Reports from the Field

Bug o’the Week – Monochromatic Stink Bug-Hunting Wasp

Howdy, BugFans,

Another wasp with a dynamite name!

When the BugLady found this wasp, she was struck by its curious appearance – fly-like eyes, waspy antennae, “broad-shouldered,” but with a very short abdomen (“It’s compact,” says bugguide.net).

10.11.23

Bug o’the Week – Drumming Katydid

Howdy, BugFans,

Sometimes you go looking for insects, and sometimes the insects find you. The BugLady came back to her car from the Post Office one sunny afternoon in August and discovered this stunning katydid sitting above the driver’s door of her car. Keeping one eye on traffic, she managed to get a few shots of it before moving it to a nearby hydrangea.

10.04.23

Bug o’the Week -German Yellowjacket Redux

Howdy, BugFans,

German Yellowjackets (GYJs), family Vespidae, are European wasps that arrived in the northeastern US in the early 1970’s and in Wisconsin a few years later.  These world travelers are now found on four continents and several oceanic islands.  Although the whole bee/wasp/hornet group is often labeled casually as “bees” (and GYJs have earned the nickname “garbage bee”), it’s easy to tell a honeybee from a wasp.  Honeybees are hairy, black and tan insects about ½” long; the similarly-sized, GYJs are less hairy and are clearly marked by nature’s warning colors, yellow and black.  Both species may nest in walls, but honeybees, which use their hives for years, do not nest underground. 

09.28.23

Bug o’the Week – Bugs at the End of Summer

Howdy, BugFans,

The Autumnal Equinox is fast upon us, alas, and even though it was a very hot one, the BugLady would like to push that Restart button and go back to the beginning of August. Failing that, here are some of the bugs that crossed her trail in the second half of summer.

09.20.23

Bug o’the Week – Golden green sweat bee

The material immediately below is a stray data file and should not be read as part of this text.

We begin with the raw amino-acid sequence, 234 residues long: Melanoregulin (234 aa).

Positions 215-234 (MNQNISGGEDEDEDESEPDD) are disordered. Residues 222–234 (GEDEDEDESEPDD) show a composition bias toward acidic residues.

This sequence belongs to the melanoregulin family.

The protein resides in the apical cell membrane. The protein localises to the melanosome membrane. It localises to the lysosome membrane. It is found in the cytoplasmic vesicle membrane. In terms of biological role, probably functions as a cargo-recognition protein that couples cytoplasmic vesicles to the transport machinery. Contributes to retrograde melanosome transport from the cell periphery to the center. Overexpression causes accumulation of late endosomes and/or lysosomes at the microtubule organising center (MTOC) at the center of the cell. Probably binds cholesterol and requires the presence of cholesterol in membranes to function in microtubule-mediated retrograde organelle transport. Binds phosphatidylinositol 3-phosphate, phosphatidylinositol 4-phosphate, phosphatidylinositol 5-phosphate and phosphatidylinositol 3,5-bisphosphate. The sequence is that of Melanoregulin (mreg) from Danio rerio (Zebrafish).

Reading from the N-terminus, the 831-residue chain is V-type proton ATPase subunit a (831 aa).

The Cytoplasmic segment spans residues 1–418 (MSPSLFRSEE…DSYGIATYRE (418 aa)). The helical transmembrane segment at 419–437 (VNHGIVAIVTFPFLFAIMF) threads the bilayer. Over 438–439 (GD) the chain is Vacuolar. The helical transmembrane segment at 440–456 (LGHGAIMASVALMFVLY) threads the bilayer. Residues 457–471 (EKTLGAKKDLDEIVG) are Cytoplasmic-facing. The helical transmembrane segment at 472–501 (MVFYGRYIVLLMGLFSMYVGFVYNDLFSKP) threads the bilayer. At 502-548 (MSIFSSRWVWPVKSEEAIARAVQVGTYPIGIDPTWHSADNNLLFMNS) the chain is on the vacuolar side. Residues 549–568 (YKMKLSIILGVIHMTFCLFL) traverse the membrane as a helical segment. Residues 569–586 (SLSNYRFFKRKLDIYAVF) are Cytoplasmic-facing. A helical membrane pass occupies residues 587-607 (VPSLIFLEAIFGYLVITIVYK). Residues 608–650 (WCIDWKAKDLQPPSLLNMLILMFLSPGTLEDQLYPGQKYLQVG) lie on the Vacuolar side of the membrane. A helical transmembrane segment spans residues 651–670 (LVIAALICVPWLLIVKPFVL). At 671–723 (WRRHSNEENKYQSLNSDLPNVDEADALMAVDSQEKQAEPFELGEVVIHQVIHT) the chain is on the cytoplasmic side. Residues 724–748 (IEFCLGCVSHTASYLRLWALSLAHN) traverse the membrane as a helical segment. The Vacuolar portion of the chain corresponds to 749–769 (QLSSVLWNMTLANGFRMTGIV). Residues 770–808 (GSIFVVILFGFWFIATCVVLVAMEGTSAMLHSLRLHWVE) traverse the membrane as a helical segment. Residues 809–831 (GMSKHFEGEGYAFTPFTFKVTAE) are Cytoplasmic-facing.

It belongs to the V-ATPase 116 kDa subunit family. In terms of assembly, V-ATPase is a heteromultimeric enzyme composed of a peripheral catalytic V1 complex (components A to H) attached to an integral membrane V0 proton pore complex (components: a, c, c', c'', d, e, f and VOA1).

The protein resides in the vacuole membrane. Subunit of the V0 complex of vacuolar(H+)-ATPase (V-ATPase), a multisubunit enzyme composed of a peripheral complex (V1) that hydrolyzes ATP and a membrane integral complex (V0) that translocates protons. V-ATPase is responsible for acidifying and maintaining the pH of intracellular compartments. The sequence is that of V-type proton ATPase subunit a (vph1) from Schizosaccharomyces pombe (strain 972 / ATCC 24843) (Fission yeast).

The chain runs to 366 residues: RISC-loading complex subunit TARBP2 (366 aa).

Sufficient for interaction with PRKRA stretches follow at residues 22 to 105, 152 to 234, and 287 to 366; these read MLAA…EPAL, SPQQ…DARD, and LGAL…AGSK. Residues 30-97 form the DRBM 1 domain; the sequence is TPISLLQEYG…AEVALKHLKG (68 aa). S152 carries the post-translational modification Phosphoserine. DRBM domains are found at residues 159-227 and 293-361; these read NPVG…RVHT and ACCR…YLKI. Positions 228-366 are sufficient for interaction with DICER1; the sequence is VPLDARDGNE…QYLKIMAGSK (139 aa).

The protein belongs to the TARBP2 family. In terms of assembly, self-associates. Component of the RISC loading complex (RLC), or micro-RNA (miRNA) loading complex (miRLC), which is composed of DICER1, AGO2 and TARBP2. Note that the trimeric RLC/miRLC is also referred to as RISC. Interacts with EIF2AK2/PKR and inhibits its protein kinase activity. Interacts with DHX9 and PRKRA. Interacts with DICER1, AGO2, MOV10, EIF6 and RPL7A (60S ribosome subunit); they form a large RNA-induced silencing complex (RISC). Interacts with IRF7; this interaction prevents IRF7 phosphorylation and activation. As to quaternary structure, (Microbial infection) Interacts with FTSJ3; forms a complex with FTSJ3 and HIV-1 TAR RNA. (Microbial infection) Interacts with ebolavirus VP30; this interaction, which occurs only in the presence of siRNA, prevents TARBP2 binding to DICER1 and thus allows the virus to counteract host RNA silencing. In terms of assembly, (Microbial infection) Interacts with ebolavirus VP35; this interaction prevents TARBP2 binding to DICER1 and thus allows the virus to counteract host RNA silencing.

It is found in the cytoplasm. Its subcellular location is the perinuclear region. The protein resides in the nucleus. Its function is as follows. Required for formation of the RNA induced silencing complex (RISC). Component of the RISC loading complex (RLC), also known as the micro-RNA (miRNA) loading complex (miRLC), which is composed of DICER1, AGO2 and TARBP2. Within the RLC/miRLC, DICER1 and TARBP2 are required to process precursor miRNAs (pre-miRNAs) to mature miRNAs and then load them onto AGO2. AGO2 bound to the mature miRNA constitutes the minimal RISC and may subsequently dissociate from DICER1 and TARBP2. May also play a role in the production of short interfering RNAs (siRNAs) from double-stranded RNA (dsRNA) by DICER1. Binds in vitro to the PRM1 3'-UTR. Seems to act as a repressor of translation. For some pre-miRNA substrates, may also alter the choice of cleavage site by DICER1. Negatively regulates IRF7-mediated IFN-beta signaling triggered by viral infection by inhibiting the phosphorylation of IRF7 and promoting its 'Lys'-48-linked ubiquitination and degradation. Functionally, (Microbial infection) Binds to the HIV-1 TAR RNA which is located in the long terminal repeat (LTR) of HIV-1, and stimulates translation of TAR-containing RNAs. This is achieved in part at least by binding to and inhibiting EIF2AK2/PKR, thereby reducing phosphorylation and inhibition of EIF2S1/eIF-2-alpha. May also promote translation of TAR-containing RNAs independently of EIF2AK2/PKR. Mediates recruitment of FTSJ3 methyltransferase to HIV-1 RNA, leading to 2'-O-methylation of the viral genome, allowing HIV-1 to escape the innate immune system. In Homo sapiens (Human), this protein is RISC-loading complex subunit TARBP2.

Howdy, BugFans,

Wisconsin is home to between 500 and 600 species of wild bees, ranging in size from today’s sweat bee to bumble bees many times larger (there are about 4,000 bee species in the US). If a small brown or green bee landed on your arm and started sipping salt while you were working/sweating outside in the summer, you’ve met a sweat bee. Typically, no one is harmed in these encounters unless you brush the bee away roughly.

09.13.23

Bug o’the Week – Euderces picipes Beetle

Greetings, BugFans,

When the BugLady saw these two tiny (5mm/¼”), black insects on a flower, her first thought was “ants,” followed immediately by a mental head slap. They were piggyback – worker ants don’t do that, and royal ants have wings, and males are way smaller than females. A (much) closer look revealed two long-horned beetles, Family Cerambycidae.

09.06.23

Bug o’the Week – Beautiful Jumper

Howdy, BugFans,

The BugLady was on a pier at Riveredge Nature Center when this spectacular jumping spider climbed out from between the planks.

Like the old joke about bacon being the gateway meat for vegetarians, jumping spiders seem to be the gateway spider for arachnophobes. Many are fuzzy (well, the spiders are – the BugLady can’t vouch for the arachnophobes), and because the front part of their cephalothorax (the combined head and thorax) is flat, four of their eyes face forward, and they look at you in a very human way. Plus, they are curious and they have attitude. If the BugLady had not already given her heart to crab spiders, these anthropomorphic little beauties would be at the top of her spider list.

08.30.23

Bug o’the Week – And Now for Something a Little Different XV – Royal Catchfly

Greetings, BugFans,

The BugLady had a long overdue “Oh Duh!!!”moment recently when BugFan Freda asked her if she realized why Royal Catchfly flowers were named Catchfly. Nope – hadn’t thought about it (insufficient scholarship).

Freda had just discovered, to her horror, that she might be aiding and abetting pollinator murder. Did the BugLady know that the Royal Catchfly was, in fact, a pollinator deathtrap?

08.23.23

Bug o’the Week – Long-tailed Meadow Katydid

Howdy, BugFans.

At first glance, Meadow Katydids look like small grasshoppers, but grasshoppers (family Acrididae) have antennae of a reasonable length, and katydids (family Tettigoniidae) have such long antennae (you have to back up a bit to get the whole antenna in a picture) that you wonder how they maneuver through the vegetation – and life (those antennae, of course are highly sensory and are exactly what allow them to navigate through life).

08.17.23

Bug o’the Week – Robust Katydid-hunting Wasp
by Kate Redmond

Greetings, BugFans,

OK – it’s not a super flashy wasp when it’s heading away from you (in fact, it’s not even very wasp-like), but it’s pretty cool when it’s heading toward you – those eyes. And what an awesome name (though not quite as awesome as the related Eastern Ant-Queen Kidnapper Wasp)! Both species are in the Square-headed wasp family Crabronidae, a family that we have met in previous BOTWs.

08.02.23

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